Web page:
When it became Let it Rock I bought three flecked jackets, including an amazing one in black and white which David Parkinson was eager to have but was too small for him. I remember him trying to force his way into it before giving up.
I also bought a few records there: some great singles on the King label and some Country & Western: The Long White Line was one, though I can’t remember the singer now. The shop had a very distinctive ambience, and felt like an art installation rather than a place of business.
Of course everything was for sale but it felt unique, very much an extension of Malcolm and Vivienne’s personalities.
How do you know Andrew Greaves?
I was introduced to Andrew by David Parkinson and became a lodger in his house in Hackney. David was a very stylish and striking individual and had been obsessed with clothes ever since he, Jack, Steph and their friend John Nixon had travelled to London in Steph’s car in the 60s, visiting Soho clubs like The Scene and the Flamingo.
I was too young at the time but curious and eager to emulate my brother as soon as I could. Once, when I was 14, I hitch-hiked down and went to La Discotheque on Wardour Street with a girlfriend. I was arrested coming out on Sunday morning for being underage!Tell us about David Parkinson.
He was always ahead and his taste in clothes was usually too eccentric to gain entry into mainstream fashion magazines.
Also, he adopted a style of photography which involved a cumbersome wooden apparatus as opposed to the 35mm David Bailey “school”.
He tried to tweak the content but was up against people like Paul Raymond, whose idea of art was far removed from David’s.
After working at the Post Office I was also able to buy a yellow convertible. There was a brief period in 1974, I think, when all three were parked outside Andrew Greaves’s house in Hackney. Eventually I paid Andrew his rent by giving him the red one. At this time David used to wear a black rubber trench coat. This, combined with the silver blue Messerschmitt, gave him a distinctly fascistic look.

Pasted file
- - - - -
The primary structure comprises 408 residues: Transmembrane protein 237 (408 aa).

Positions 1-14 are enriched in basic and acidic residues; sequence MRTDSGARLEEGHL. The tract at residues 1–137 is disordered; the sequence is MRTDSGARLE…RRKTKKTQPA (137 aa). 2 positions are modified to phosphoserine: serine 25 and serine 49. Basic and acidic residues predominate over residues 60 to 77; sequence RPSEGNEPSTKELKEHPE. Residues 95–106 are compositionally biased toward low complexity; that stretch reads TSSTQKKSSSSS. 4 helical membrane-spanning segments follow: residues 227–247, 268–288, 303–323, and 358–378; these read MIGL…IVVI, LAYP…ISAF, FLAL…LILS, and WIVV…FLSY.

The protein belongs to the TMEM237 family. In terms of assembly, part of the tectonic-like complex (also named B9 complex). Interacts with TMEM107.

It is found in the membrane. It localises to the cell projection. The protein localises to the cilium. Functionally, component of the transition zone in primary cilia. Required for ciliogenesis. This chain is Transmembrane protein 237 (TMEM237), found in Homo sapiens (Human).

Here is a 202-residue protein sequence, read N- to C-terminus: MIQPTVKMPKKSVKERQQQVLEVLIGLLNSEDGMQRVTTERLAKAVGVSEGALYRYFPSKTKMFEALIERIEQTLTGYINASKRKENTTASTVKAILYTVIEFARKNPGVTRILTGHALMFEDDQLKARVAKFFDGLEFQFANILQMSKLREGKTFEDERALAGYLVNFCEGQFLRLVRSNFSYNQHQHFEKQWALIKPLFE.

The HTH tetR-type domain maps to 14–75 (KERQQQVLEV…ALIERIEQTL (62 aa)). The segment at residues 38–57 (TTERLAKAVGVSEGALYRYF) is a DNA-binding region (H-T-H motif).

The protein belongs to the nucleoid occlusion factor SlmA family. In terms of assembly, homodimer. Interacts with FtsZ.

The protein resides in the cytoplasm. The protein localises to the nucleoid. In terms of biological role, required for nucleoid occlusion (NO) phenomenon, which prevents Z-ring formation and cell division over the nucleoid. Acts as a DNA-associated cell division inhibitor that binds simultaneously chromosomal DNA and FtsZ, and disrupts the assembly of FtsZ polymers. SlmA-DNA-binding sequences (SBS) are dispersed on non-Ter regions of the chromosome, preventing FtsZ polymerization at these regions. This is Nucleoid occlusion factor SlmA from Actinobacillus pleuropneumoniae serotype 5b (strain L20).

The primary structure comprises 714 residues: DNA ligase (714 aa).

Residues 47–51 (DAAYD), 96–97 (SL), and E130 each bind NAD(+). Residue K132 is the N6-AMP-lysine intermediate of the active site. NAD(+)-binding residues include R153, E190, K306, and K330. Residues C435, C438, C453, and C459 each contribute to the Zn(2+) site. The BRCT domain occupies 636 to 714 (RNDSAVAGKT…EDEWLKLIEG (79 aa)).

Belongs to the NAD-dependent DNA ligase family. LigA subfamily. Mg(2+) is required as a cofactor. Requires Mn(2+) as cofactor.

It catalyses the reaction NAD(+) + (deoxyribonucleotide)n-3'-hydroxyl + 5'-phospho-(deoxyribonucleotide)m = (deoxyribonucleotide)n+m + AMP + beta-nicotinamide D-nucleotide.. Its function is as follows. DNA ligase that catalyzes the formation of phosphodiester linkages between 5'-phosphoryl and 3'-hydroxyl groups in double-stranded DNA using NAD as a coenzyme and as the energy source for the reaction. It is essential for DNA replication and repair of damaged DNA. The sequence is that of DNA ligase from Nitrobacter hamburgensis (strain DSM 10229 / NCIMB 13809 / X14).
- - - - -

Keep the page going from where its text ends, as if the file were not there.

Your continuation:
When and how did the photographs of Vivienne Westwood and 430 King’s Road come about?
As part of my application to the National Film School and the Royal College I needed to put together a portfolio of photographs and early in 1975 decided to include Sex because of Vivienne and it’s environment, as well as the severed leg sculpture, which had been given pride of place having been left there by a sculptor. I borrowed Dave Parkinson’s Nikon and shot one roll of film with a couple of basic lights.
I got about 20 good pictures, some of which have been mislaid and/or appropriated over the years. Vivienne was friendly and happy to be photographed.
After taking a few pictures I asked her to pose like a mannequin, to become stiff and awkward rather than the usual “relax and look natural”. The transparent rubber suit was hanging up. I never dreamed she would wear it, but Vivienne suggested it and I’m grateful she did.
I put together the portfolio, which also included images of the bubble cars, attended interviews at both colleges and was turned down by both. I was dismayed that they took no interest whatsoever in the pictures. I mean they just blanked them, wouldn’t even discuss them. In retrospect they may have thought I was aiming to get involved in making porn films!
Why do you think it has taken so long for the value of these photographs to be recognised?
I never actively promoted them so they sort of lay dormant. Every five years or so I might get a call from someone asking if they could reproduce one image in a book, but even this would result in a wrangle over money.
One book publisher tried to persuade me to sign a contract giving them world rights. A picture appeared in the first hardback edition of one particular punk history but when I asked for payment for it to appear in subsequent editions they pulled the photograph.
What did you go into subsequently and what are your activities today?
I continued pursuing my interest in film and became interested in the experimental film scene which I had first encountered at Loughborough. I have several films in distribution at LUX in London and Light Cone in Paris.
In 1980 I took over a derelict coal cellar in Borough Market and, with my partner Sandra Cross, turned it into a fairly eccentric vegetarian restaurant which lasted for 10 years. Since 1990 I’ve been a dealer in rare books and since 2002 I’ve presented radio programmes on Resonance 104.4FM. I still make films.
Find out more about William at his website.